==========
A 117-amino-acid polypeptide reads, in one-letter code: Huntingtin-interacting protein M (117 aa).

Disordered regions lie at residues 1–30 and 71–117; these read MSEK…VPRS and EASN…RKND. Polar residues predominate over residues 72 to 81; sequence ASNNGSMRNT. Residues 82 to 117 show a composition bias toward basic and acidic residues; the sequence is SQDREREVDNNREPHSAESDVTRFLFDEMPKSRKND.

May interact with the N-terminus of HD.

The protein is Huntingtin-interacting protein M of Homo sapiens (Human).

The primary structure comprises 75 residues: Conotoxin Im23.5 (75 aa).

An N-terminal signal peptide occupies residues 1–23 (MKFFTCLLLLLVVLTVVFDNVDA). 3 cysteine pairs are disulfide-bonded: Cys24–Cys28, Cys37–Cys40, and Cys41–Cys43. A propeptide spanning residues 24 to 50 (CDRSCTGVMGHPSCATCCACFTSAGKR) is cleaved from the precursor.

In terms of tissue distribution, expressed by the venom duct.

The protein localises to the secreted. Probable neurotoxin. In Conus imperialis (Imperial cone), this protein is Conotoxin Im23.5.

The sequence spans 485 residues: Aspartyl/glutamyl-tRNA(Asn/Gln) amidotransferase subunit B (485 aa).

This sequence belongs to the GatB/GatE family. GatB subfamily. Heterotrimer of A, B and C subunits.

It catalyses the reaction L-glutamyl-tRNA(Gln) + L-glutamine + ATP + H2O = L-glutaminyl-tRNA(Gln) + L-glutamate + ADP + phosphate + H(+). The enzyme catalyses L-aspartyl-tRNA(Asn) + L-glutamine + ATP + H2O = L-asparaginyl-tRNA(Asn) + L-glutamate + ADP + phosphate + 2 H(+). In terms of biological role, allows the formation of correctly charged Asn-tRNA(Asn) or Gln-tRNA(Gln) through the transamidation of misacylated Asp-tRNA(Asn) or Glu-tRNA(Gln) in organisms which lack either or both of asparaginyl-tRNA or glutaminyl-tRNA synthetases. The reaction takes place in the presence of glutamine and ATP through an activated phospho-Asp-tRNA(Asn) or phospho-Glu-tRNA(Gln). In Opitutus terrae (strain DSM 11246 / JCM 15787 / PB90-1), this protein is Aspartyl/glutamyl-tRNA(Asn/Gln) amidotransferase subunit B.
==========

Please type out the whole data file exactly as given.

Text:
A 117-amino-acid polypeptide reads, in one-letter code: Huntingtin-interacting protein M (117 aa).

Disordered regions lie at residues 1–30 and 71–117; these read MSEK…VPRS and EASN…RKND. Polar residues predominate over residues 72 to 81; sequence ASNNGSMRNT. Residues 82 to 117 show a composition bias toward basic and acidic residues; the sequence is SQDREREVDNNREPHSAESDVTRFLFDEMPKSRKND.

May interact with the N-terminus of HD.

The protein is Huntingtin-interacting protein M of Homo sapiens (Human).

The primary structure comprises 75 residues: Conotoxin Im23.5 (75 aa).

An N-terminal signal peptide occupies residues 1–23 (MKFFTCLLLLLVVLTVVFDNVDA). 3 cysteine pairs are disulfide-bonded: Cys24–Cys28, Cys37–Cys40, and Cys41–Cys43. A propeptide spanning residues 24 to 50 (CDRSCTGVMGHPSCATCCACFTSAGKR) is cleaved from the precursor.

In terms of tissue distribution, expressed by the venom duct.

The protein localises to the secreted. Probable neurotoxin. In Conus imperialis (Imperial cone), this protein is Conotoxin Im23.5.

The sequence spans 485 residues: Aspartyl/glutamyl-tRNA(Asn/Gln) amidotransferase subunit B (485 aa).

This sequence belongs to the GatB/GatE family. GatB subfamily. Heterotrimer of A, B and C subunits.

It catalyses the reaction L-glutamyl-tRNA(Gln) + L-glutamine + ATP + H2O = L-glutaminyl-tRNA(Gln) + L-glutamate + ADP + phosphate + H(+). The enzyme catalyses L-aspartyl-tRNA(Asn) + L-glutamine + ATP + H2O = L-asparaginyl-tRNA(Asn) + L-glutamate + ADP + phosphate + 2 H(+). In terms of biological role, allows the formation of correctly charged Asn-tRNA(Asn) or Gln-tRNA(Gln) through the transamidation of misacylated Asp-tRNA(Asn) or Glu-tRNA(Gln) in organisms which lack either or both of asparaginyl-tRNA or glutaminyl-tRNA synthetases. The reaction takes place in the presence of glutamine and ATP through an activated phospho-Asp-tRNA(Asn) or phospho-Glu-tRNA(Gln). In Opitutus terrae (strain DSM 11246 / JCM 15787 / PB90-1), this protein is Aspartyl/glutamyl-tRNA(Asn/Gln) amidotransferase subunit B.